Lacépède originally applied the name "lanceheads"[2] to all of these snakes, which he considered conspecific. Thus, older writings, as well as popular and sometimes scientific writings (including the American Heritage, Merriam-Webster, and New Shorter Oxford dictionaries), still often call them fer-de-lance (French, "spearhead"). However, many scientists and hobbyists now restrict this name to the Martinican species, B. lanceolatus. Other common names include American lanceheads and American lance-headed vipers.[4]
Geographic range

Found in northeastern Mexico (Tamaulipas) southward through Central and South America to Argentina, Bothrops species also occur on the islands of Saint Lucia and Martinique in the Lesser Antilles, as well as on Ilha da Queimada Grande off the coast of Brazil.[1] B. atrox is also found on the island of Trinidad in the Southern Caribbean off the eastern coast of Venezuela.

Bothrops caribbaeus

Most species are nocturnal, although a few found at higher altitudes are active during the day. Otherwise, they may be seen on cloudy days or during periods of rain. Most are terrestrial, though all are capable of climbing. One species, B. insularis, which is endemic to Ilha da Queimada Grande, is considered to be semi arboreal. This species, unlike most Bothrops, preys primarily on birds, due to the absence of native mammal species on Queimada Grande. This feeding habit probably accounts for their more arboreal lifestyle compared with their mainland cousins.[2] Many species of Bothrops exhibit tail vibration behavior when disturbed.[5]

Members of this genus are responsible for more fatalities in the Americas than any other group of venomous snakes. In this regard, the most important species are B. asper, B. atrox and B. jararaca. Without treatment, the fatality rate is estimated to be about 7%, but with treatment this is reduced to 0.5-3%.[2]
Bothrops ammodytoides

Typical symptoms of bothropic envenomation include immediate burning pain, dizziness, nausea, vomiting, sweating, headache, massive swelling of the bitten extremity, hemorrhagic blebs, local necrosis, bleeding from the nose and gums, ecchymosis, erythemia, hypotension, tachycardia, coagulopathy with hypofibrinogenemia and thrombocytopenia, hematemesis, melena, epistaxis, hematuria, intracerebral hemorrhage and kidney failure secondary to hypotension and bilateral cortical necrosis. There is usually some discoloration around the bite site, and rashes may develop on the torso or the extremities.[2]

In general, death results from hypotension secondary to blood loss, kidney failure, and intracranial hemorrhage. Common complications include necrosis and kidney failure secondary to shock and the toxic effects of the venom.[2]

Image[3] Species[3] Subsp.*[3] Common name[2] Geographic range[1]
Bothrops alcatraz.jpg B. alcatraz Marques, Martins, & Sazima, 2002 0 Alcatrazes Island, São Paulo state, Southeastern Brazil.
Bothrops alternatus Instituto Butantã (3).jpg B. alternatus A.M.C. Duméril, Bibron & A.H.A. Duméril, 1854 0 Urutu, yarará, víbora de la cruz Southeastern Brazil, Paraguay, Uruguay and northern Argentina (in the provinces of Buenos Aires, Catamarca, Córdoba, Corrientes, Chaco, Entre Ríos, Formosa, La Pampa, Misiones, San Luis, Santa Fe, Santiago del Estero and Tucumán.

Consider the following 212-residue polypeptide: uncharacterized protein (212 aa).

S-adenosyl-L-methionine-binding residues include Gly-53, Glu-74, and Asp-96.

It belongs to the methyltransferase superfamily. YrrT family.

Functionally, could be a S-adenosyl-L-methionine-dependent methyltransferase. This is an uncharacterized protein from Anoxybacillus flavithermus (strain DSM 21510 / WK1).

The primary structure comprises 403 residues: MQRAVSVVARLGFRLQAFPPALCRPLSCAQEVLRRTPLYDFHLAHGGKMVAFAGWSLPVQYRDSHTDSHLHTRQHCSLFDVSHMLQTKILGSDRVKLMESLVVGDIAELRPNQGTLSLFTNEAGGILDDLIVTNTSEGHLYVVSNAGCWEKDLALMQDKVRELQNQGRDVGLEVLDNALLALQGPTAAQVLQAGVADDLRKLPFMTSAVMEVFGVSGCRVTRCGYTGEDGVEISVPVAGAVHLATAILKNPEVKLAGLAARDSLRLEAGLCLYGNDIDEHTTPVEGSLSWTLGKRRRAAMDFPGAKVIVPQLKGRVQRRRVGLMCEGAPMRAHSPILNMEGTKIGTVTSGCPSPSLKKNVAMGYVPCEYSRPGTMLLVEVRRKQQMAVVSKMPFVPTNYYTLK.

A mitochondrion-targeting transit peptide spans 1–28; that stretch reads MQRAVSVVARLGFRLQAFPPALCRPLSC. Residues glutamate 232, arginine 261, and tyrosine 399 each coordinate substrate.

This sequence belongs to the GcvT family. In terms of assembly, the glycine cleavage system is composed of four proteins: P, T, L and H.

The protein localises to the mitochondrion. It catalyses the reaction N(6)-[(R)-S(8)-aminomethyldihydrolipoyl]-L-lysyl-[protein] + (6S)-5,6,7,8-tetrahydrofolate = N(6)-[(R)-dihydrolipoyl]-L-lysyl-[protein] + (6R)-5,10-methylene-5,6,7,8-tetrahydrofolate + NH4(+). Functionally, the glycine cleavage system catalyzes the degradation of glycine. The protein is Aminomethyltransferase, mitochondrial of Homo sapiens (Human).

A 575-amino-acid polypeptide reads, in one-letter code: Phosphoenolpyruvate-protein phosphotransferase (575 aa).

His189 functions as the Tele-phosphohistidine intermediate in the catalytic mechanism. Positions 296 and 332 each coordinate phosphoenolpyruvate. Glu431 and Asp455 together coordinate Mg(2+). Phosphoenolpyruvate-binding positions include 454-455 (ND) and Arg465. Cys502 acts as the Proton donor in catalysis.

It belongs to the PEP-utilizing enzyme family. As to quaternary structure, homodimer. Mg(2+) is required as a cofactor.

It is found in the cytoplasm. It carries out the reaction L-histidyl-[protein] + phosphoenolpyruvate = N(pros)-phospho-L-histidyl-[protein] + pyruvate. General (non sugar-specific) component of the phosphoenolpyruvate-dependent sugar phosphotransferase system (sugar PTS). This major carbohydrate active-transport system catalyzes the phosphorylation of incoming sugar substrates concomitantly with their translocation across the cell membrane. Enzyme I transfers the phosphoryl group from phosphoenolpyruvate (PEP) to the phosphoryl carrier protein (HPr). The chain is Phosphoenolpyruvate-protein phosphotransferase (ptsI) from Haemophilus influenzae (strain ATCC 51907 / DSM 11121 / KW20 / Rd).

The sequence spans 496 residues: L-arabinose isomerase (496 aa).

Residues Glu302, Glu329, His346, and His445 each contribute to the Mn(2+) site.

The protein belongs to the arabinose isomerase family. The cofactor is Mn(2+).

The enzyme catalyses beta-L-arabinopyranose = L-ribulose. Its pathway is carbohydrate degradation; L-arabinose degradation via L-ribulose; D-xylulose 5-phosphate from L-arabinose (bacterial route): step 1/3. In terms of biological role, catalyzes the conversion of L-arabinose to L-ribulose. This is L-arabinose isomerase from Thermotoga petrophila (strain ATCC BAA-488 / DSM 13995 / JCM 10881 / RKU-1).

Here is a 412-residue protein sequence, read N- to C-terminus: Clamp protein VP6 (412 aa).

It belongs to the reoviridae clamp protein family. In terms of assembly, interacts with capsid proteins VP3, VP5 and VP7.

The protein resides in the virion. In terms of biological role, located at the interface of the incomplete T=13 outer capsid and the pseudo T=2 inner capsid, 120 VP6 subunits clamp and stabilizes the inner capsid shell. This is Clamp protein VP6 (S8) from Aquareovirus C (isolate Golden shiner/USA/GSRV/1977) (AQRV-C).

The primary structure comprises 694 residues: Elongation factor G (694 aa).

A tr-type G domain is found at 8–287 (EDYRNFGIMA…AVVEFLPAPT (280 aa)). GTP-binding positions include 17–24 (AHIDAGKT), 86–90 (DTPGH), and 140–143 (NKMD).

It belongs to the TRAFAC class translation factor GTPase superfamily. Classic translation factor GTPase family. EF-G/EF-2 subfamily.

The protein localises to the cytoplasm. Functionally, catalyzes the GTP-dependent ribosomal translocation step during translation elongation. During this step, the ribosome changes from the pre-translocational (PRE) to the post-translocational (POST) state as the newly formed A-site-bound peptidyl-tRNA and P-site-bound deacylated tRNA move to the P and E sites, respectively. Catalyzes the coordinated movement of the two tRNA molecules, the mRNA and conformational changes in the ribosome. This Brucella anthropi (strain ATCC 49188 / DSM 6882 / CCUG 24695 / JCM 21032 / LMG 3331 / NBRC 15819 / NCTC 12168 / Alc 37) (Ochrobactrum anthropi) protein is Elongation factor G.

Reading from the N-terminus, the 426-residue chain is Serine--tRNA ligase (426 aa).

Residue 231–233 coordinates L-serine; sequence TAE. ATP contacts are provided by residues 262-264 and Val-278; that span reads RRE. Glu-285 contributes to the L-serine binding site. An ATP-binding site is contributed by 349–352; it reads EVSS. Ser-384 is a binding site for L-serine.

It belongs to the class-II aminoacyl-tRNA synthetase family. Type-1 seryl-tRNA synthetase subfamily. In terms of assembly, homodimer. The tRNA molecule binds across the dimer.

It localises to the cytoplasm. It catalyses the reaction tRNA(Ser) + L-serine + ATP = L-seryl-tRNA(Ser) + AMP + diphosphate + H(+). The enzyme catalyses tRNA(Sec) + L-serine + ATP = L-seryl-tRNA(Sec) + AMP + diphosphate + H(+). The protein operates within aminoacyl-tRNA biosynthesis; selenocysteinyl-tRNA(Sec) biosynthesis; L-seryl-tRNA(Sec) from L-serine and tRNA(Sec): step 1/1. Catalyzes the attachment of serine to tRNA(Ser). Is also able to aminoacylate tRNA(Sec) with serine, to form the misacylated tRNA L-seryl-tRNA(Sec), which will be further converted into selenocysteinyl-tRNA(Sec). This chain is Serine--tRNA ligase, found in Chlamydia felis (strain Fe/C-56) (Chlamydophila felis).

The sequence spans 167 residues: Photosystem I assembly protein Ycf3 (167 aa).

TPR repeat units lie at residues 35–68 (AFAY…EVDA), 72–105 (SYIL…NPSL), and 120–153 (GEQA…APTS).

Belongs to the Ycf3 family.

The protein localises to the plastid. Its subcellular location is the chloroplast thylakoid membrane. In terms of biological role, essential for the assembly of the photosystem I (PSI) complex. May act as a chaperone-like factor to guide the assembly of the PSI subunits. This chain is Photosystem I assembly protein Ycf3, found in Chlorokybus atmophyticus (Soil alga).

Bothrops ammodytoides, the Patagonian Pit Viper (9070511689).jpg B. ammodytoides Leybold, 1873 0 Patagonian lancehead Argentina in the provinces of Buenos Aires, Catamarca, Córdoba, Chubut, La Pampa, La Rioja, Mendoza, Neuquén, Río Negro, San Juan, San Luis, Santa Cruz and Tucumán
Bothrops asper (Panama) coiled.jpg B. asper (Garman, 1884) 0 terciopelo (preferred), Fer-de-lance (commonly used, but incorrect) Atlantic lowlands of eastern Mexico and Central America, including Guatemala, Belize, Honduras, Nicaragua, Costa Rica and Panama, a disjunct population occurs in southeastern Chiapas (Mexico) and southwestern Guatemala, northern South America in Colombia and Ecuador West of the Andes, westernmost Venezuela, and Tumbes, Peru.[2]
Fer-de-Lance (Bothrops atrox) (39388290454).jpg B. atrox (Linnaeus, 1758) 0 Common lancehead Tropical lowlands of South America east of the Andes, including southeastern Colombia, southern and eastern Venezuela, Trinidad, Guyana, Surinam, French Guiana, eastern Ecuador, eastern Peru, northern Bolivia and the northern half of Brazil
B. ayerbei Folleco-Fernandez, 2010 0 Patian lancehead, Ayerbe's lancehead Cauca, Colombia
B. barnetti Parker, 1938 0 Barnett's lancehead Along the Pacific coast of northern Peru at low elevations in arid, tropical scrub
B. bilineatus (Wied-Neuwied, 1825) 2 Two-striped forest-pitviper Amazon region of South America: Colombia, Venezuela, Guyana, Surinam, French Guiana, Brazil, Ecuador, Peru and Bolivia. An isolated population is known from the Atlantic versant of southeastern Brazil.
Bothrops brazili.jpg B. brazili Hoge, 1954 0 Brazil's lancehead Equatorial forests of eastern Peru, eastern Ecuador, Brazil and northern Bolivia
Bothrops caribbaeus.jpg B. caribbaeus (Garman, 1887) 0 Saint Lucia lancehead St. Lucia, Lesser Antilles, apparently restricted to the low elevation periphery of all but the southern third and extreme northern tip of the island
Bothrops chloromelas.jpg B. chloromelas (Boulenger, 1912) 0 central Andes of Peru
B. cotiara (Gomes, 1913) 0 Cotiara Araucaria forests of southern Brazil in the states of São Paulo, Paraná, Santa Catarina and Rio Grande do Sul, northeastern Argentina in Misiones Province
Bothrops neuwiedi diporus fer de lance 91.jpg B. diporus Cope, 1862 0 Painted Lancehead Argentina, Brazil, Paraguay, Bolivia
Gfp-caatinga-lance-headed-pitviper.jpg B. erythromelas Amaral, 1923 0 Caatinga lancehead Northeastern Brazil in the states of Alagoas, Bahia, Ceará, extreme eastern Maranhão, Minas Gerais, Paraíba, Pernambuco, Piauí, Rio Grande do Norte and Sergipe